Saturday, November 08, 2008

Country First

In what must be one of the most interesting sideshows of the 2008 election, Joe Lieberman -- part time Democrat -- is now weighing his options between the Republican and Democratic parties.

Now, before any Lieb fans go off on an immediate tangent about how he's a great guy who was abused by the Democrats, let's just step back for a minute and ponder the situation because it really is kind of fascinating.

Lieberman, an old and powerful member of the US Senate, has been on a rather tumultuous ride over the past decade. In 2000 he was Gore's VP pick against Bush/Cheney, where he was brutally ridiculed by Republicans (as is their way) both before and after being defeated by them. Remember "Sore Loserman"? Ah yes, I'm sure he was feeling the love.

In 2002, Lieberman became an unquestioning supporter of the Iraq invasion. I say unquestioning because, despite the emerging cracks in Bush's case, and despite the horrific mismanagement of the war post-invasion, Lieberman continued to be Bush's number one fan. Even after John McCain himself finally had the balls to say to Bush, essentially, "What the hell are you doing?" Lieberman continued with his faithful, unflinching support. None of this endeared Lieb to the anti-war faction of the base, all of whom began working overtime to oust Lieberman from the Senate.

Lieberman was forced to defend his seat in a tough primary fight against base-supported Ned Lamont in 2006. His Senate peers were a bit torn on who to back... Lieberman had been outspoken in bucking his party regarding Iraq but he still voted with the Dems on most other issues. In the end they mainly stayed silent, vowing to support whichever candidate -- Lieberman or Lamont -- emerged the victor.

Here's where it gets interesting.

What's probably not known to people who don't follow politics closely is that Lieberman asked for Obama's help in defending his seat against Lamont and received it. By 2006 Obama was already becoming somewhat popular among Dems on the national scene with his youthful charisma. At Lieberman's personal request, Obama lent him whatever influence he had by traveling to Connecticut to actively campaign with Lieberman, including a turn as keynote speaker at the annual Jefferson Jackson Bailey Dinner:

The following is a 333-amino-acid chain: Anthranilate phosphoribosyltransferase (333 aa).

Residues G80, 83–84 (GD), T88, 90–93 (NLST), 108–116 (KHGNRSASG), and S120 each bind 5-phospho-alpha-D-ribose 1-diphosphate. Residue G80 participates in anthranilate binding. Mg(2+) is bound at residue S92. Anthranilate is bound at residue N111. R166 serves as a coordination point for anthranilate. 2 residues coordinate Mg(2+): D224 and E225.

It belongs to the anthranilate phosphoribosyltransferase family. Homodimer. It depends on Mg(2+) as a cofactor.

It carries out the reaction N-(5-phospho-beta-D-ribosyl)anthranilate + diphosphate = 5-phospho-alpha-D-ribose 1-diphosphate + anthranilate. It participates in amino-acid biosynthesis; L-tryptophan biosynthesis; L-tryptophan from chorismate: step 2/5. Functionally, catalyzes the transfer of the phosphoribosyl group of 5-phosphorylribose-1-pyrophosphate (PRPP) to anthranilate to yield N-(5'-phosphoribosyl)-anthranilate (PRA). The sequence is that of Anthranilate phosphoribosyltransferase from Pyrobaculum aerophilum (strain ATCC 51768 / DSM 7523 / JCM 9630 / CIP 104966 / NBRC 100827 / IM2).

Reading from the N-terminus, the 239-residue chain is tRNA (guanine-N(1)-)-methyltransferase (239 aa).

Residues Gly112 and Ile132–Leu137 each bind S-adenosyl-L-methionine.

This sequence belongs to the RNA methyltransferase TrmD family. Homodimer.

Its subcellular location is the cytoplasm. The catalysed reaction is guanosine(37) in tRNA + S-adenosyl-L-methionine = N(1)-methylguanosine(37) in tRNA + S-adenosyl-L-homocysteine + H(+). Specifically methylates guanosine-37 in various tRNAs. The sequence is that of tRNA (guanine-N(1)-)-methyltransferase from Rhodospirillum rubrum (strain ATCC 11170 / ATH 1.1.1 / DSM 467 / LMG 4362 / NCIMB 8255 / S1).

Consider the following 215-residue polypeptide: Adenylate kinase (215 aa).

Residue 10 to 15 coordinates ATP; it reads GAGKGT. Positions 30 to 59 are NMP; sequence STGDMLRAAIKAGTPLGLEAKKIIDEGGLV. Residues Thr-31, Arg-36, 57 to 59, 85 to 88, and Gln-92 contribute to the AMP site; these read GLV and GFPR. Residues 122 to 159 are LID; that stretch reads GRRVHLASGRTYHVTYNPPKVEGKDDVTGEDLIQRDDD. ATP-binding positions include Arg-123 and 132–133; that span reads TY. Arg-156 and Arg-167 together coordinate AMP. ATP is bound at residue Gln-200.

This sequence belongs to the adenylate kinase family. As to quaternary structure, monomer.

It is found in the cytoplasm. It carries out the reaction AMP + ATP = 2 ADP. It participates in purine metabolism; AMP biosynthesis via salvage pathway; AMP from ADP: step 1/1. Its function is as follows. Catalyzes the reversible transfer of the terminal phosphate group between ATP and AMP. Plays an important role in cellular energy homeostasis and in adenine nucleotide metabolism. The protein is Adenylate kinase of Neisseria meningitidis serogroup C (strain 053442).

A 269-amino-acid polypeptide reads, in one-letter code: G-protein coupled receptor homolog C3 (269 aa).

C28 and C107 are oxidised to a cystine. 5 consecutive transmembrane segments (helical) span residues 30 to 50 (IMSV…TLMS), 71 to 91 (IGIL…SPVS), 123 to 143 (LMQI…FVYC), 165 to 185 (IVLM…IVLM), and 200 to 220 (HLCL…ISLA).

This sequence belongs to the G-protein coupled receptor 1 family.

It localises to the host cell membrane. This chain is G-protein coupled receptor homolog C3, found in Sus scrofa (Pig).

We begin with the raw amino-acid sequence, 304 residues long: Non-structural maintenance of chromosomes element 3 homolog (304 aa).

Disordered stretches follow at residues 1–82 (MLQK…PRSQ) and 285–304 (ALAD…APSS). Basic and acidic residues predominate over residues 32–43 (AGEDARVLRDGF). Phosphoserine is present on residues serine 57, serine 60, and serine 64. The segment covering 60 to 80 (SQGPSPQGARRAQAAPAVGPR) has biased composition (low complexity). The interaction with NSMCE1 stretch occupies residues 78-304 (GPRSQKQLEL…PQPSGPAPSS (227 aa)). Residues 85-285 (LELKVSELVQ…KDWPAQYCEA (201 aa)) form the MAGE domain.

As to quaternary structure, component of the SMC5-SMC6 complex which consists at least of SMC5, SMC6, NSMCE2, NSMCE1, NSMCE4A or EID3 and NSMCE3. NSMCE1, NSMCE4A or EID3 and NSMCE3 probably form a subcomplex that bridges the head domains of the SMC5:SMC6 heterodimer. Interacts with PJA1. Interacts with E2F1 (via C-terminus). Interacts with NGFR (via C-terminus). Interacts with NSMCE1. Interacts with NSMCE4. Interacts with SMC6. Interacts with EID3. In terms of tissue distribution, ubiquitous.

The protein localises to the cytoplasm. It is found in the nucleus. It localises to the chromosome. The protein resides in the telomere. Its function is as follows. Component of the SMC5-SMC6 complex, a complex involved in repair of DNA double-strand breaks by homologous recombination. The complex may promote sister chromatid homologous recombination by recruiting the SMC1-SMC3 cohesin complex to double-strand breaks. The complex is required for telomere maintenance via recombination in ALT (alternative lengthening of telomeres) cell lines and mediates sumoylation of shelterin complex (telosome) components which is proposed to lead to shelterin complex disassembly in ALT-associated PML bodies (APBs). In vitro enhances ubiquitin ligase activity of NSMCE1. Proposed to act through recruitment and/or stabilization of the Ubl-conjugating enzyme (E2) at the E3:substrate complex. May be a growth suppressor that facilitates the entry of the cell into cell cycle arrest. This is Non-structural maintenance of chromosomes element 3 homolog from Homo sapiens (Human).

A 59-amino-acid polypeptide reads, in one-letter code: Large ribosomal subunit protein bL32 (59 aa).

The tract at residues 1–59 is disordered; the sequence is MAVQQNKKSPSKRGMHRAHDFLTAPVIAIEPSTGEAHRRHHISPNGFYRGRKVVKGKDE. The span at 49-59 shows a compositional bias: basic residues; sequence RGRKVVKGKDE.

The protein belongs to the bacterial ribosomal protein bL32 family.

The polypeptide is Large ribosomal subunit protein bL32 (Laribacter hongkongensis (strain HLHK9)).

Lieberman, Connecticut's junior senator, is under fire from some liberal Democrats for his support of the Iraq War. He was key in booking Obama, who routinely receives more than 200 speaking invitations each week.

Some at Thursday's dinner said that while they were pleased with Lieberman's success in bringing Obama to Connecticut, they still consider Lieberman uncomfortably tolerant of the Bush administration.

Obama wasted little time getting to that point, calling it the "elephant in the room" but praising Lieberman's intellect, character and qualifications.

"The fact of the matter is, I know some in the party have differences with Joe. I'm going to go ahead and say it," Obama told the 1,700-plus party members who gathered in a ballroom at the Connecticut Convention Center for the $175-per-head fundraiser.

"I am absolutely certain Connecticut is going to have the good sense to send Joe Lieberman back to the U.S. Senate so he can continue to serve on our behalf," he said.

It was a generous thing to do and it cost Obama some support among the base. Lieberman lost the primary but eventually won the Connecticut general by running as an "Independent Democrat".